I think there is a feeling among music fans that, it’s okay to share these files because the artist isn’t going to see any of the money anyway. And you know what, they’re right. I think fans want to support the artists they love, and Gyroskope is built to facilitate that direct transactional relationship. I think there is a feeling among artists that, if I work my ass off and get a hit, why should the guy who owns the pipeline get most of the money? And you know what, they’re right too, and Gyroskope is built for that as well. Gyroskope gets the same small monthly fee no matter how much you sell.

MR: There has been a lot of emphasis in the initial phase on music, but how can others monetize their assets using Gyroskope?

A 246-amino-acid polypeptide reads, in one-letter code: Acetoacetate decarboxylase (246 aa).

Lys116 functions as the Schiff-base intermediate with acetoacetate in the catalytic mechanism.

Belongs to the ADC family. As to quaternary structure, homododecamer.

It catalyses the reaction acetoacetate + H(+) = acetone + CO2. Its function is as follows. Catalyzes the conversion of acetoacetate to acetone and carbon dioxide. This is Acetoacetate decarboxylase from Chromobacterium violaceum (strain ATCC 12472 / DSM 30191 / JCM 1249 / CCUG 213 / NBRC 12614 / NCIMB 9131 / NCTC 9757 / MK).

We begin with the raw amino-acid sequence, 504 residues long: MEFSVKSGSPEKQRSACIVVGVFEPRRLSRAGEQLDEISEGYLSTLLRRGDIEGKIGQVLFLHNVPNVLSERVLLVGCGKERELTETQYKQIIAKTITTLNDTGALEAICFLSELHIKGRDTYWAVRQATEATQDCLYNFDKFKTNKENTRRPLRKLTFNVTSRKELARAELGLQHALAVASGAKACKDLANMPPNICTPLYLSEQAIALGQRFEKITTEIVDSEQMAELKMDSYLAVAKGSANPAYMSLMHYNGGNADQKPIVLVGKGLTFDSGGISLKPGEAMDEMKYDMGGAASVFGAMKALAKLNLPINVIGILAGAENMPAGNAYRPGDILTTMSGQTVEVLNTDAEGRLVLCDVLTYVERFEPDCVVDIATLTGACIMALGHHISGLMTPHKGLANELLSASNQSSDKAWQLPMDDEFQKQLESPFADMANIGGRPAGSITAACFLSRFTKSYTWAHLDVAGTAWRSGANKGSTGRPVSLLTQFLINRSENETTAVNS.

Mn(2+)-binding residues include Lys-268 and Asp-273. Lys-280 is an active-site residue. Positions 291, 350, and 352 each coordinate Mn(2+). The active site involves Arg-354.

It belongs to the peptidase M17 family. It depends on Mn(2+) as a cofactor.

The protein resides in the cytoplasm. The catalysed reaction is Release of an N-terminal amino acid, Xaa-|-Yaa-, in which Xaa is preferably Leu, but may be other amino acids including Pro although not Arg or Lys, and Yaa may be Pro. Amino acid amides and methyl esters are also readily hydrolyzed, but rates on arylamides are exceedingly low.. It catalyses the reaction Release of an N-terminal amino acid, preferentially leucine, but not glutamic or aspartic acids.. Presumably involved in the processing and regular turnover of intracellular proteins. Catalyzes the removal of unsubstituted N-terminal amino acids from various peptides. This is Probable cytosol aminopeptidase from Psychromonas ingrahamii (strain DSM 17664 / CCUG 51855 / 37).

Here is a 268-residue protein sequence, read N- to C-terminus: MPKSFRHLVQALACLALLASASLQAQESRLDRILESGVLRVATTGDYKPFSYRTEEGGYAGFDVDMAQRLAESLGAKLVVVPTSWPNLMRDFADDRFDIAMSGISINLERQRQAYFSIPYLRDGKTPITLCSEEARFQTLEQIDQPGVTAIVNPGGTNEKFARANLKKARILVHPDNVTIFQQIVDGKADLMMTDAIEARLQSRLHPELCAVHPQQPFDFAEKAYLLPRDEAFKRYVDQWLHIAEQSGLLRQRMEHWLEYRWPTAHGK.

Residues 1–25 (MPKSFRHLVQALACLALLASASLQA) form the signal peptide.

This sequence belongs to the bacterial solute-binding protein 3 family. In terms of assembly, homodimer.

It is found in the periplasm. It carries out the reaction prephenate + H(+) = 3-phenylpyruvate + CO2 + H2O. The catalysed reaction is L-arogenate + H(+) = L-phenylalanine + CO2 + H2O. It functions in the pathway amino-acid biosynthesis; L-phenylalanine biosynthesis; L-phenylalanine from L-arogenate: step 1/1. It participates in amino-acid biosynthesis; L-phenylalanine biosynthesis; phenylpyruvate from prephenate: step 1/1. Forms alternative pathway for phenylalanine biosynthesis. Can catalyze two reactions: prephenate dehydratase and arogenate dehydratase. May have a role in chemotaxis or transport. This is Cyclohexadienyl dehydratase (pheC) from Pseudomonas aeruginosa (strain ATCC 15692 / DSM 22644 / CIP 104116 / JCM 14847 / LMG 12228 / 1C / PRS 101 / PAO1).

TS: Gyroskope is for anybody that needs to sell a video. It might be a music video or your feature film, but it might also be a school play for a fundraiser. It might be a keynote speech at a conference or graduation. It might be a lecture or a virtual tour of an historic landmark. No matter what it is, we want to be the YouTube for independent content producers that need to not only distribute, but also sell their work.

MR: How do you compete with a YouTube that’s free or a Netflix that has an established value for their billing? In other words, why would someone use Gryoskope over other platforms?

TS: Content producers can’t sell their videos through YouTube, so in that sense, YouTube isn’t a competitor. Netflix is more of an aggregator or a middle-man, meaning it’s not really a platform that allows producers to have a direct transactional relationship with their audience. There are some other options, such as Amazon CreateSpace, which can take over half of the sale. In addition, we worked hard to create a high-end user experience for producer and fan. It’s more of a premium environment without ads. For all these reasons, we humbly believe that Gyroskope is the best option.

Read the full interview here!